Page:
Insurance Companies Now Offer Discounts to Drivers Who Use Phone Tracking Apps
Would you exchange privacy for a discount on car insurance? Today, a growing number of insurance companies are offering discounts to drivers who use phone tracking apps.
Basically, insurance companies will install software on your mobile phone, then use mobile phone data to track your driving performance and habits. The phone’s GPS signal can be used to identify habits like hard braking, rapid acceleration, and nighttime driving, for example, along with your vehicle usage and mileage.
Insurers claim drivers can save up to 25% on their auto insurance premium based on their performance. If you install the app, for example, and the phone notices that you drive carefully and during limited hours of the day, then you may be eligible for a steep discount.
On the other hand, if the app catches you street racing at 3am every night, then you might not be eligible for a discount.
Insurance Companies Have Been Using Vehicle Trackers for Years
The use of tracking hardware to monitor driving performance isn’t new. Insurance companies have offered tracking device discounts for years.
Typically, these trackers are dongles that plug into a vehicle to monitor your driving habits. Sometimes, an insurance company tells you to use the tracker for a few weeks to record driving habits. In other cases, the company forces you to use the tracker all the time.
As mobile phone technology becomes increasingly precise, however, insurance companies have realized they can avoid dongle-based vehicle trackers and rely on a driver’s mobile phone. There’s no need to pay for the device – all of the tracking technology is already available in the phone.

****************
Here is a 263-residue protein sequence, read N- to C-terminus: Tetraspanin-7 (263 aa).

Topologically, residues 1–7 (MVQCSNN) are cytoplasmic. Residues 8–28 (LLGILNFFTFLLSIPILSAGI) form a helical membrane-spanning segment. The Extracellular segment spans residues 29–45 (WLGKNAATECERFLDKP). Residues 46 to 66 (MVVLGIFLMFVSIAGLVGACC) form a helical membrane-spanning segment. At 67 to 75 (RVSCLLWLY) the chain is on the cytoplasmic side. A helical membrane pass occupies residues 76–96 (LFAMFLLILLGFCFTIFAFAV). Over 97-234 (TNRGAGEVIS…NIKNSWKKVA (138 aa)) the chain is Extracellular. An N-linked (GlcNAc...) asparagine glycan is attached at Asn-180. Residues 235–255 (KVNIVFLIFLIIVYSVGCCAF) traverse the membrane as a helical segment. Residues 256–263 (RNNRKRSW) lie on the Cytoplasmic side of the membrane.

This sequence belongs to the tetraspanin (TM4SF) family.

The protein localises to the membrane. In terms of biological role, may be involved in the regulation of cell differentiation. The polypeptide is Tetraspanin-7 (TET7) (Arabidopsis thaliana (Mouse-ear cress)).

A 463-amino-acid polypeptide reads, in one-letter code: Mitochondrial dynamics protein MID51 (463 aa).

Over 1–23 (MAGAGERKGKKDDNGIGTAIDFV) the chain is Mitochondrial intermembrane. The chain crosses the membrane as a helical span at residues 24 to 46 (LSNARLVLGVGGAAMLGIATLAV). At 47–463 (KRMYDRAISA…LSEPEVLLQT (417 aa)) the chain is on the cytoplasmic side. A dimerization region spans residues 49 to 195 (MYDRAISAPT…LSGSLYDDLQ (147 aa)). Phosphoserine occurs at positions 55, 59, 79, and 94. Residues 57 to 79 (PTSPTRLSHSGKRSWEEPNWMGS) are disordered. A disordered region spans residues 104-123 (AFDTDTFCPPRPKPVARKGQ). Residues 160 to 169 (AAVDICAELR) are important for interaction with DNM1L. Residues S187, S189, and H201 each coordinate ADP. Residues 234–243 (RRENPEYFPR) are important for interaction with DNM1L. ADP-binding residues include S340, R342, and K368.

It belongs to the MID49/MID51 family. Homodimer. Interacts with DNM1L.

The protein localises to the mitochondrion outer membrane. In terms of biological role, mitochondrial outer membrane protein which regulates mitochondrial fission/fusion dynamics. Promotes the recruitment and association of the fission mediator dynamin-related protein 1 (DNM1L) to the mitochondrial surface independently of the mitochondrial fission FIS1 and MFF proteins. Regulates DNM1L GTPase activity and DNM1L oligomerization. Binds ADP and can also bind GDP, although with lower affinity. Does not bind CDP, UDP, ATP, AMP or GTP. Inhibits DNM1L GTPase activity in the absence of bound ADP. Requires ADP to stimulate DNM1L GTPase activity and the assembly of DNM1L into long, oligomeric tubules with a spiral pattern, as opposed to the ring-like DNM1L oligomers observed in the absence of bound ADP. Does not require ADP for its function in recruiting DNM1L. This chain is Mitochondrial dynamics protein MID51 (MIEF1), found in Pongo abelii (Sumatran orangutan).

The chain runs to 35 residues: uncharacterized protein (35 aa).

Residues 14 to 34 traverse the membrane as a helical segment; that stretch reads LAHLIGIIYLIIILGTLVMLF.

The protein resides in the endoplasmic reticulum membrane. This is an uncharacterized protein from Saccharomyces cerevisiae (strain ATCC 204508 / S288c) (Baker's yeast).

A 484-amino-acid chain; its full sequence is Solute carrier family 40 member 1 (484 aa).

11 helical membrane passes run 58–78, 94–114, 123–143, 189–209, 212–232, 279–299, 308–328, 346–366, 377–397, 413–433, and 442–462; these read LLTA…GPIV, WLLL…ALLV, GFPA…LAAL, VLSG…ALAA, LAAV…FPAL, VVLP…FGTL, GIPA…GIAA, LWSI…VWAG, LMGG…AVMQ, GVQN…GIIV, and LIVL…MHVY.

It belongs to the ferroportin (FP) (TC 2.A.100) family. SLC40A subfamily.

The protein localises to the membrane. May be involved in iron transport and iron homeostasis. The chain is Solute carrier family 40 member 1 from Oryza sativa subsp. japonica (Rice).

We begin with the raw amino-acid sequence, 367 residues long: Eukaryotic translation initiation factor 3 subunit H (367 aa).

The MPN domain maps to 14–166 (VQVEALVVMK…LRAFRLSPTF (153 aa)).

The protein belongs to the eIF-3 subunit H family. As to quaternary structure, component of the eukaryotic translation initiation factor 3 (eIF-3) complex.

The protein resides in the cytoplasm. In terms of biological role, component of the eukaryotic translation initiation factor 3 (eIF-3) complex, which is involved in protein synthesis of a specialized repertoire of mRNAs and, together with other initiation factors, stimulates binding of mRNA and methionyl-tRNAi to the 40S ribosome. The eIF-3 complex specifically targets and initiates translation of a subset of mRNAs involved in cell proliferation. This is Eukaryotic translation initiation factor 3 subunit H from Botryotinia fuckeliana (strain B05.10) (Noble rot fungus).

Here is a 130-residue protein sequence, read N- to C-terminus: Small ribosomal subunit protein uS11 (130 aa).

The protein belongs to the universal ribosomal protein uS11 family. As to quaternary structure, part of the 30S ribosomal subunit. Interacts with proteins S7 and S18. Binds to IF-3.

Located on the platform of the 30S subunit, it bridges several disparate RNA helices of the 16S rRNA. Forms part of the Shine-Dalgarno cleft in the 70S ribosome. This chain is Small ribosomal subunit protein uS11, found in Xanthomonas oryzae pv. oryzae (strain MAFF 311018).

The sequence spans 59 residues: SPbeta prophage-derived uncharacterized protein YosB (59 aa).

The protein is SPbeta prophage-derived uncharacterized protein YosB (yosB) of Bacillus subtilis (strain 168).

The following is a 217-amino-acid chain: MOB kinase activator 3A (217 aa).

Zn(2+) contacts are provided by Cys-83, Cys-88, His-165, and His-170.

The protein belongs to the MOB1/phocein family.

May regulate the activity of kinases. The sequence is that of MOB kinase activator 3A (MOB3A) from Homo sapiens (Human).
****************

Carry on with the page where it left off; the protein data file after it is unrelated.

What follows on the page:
Is Phone Tracking Software an Invasion of Privacy?
You can probably already guess the concerns of privacy advocates: if insurance companies are using tracker apps to assess risk, then could they use the phone’s microphone or camera to monitor the driver?
Would a phone tracker be able to take a picture of the driver to see if they’re engaged in illegal activity, for example – like turning away from the road or talking to other people in the vehicle? Would an insurance company silently activate the microphone to record any suspicious noises?
Could data collected from the insurance company’s phone tracker be used in court – say, in a DUI case or other situation?
Ultimately, there’s no evidence that insurance companies’ vehicle-based phone trackers are tracking anything except your GPS and driving data. However, it’s easy to see how this could be an issue in the future.
Could Phone Tracking Apps Be Mandatory in the Future?
Another concern raised by privacy advocates is whether or not phone-based tracking apps could be mandatory in the future. One day, insurance companies could require you to install tracking software on your phone in order to qualify for insurance, for example.
In any case, some customers will sell all of their personal data and private information if it means they get a 25% discount on vehicle insurance. Others, however, will fight back against the invasion of privacy.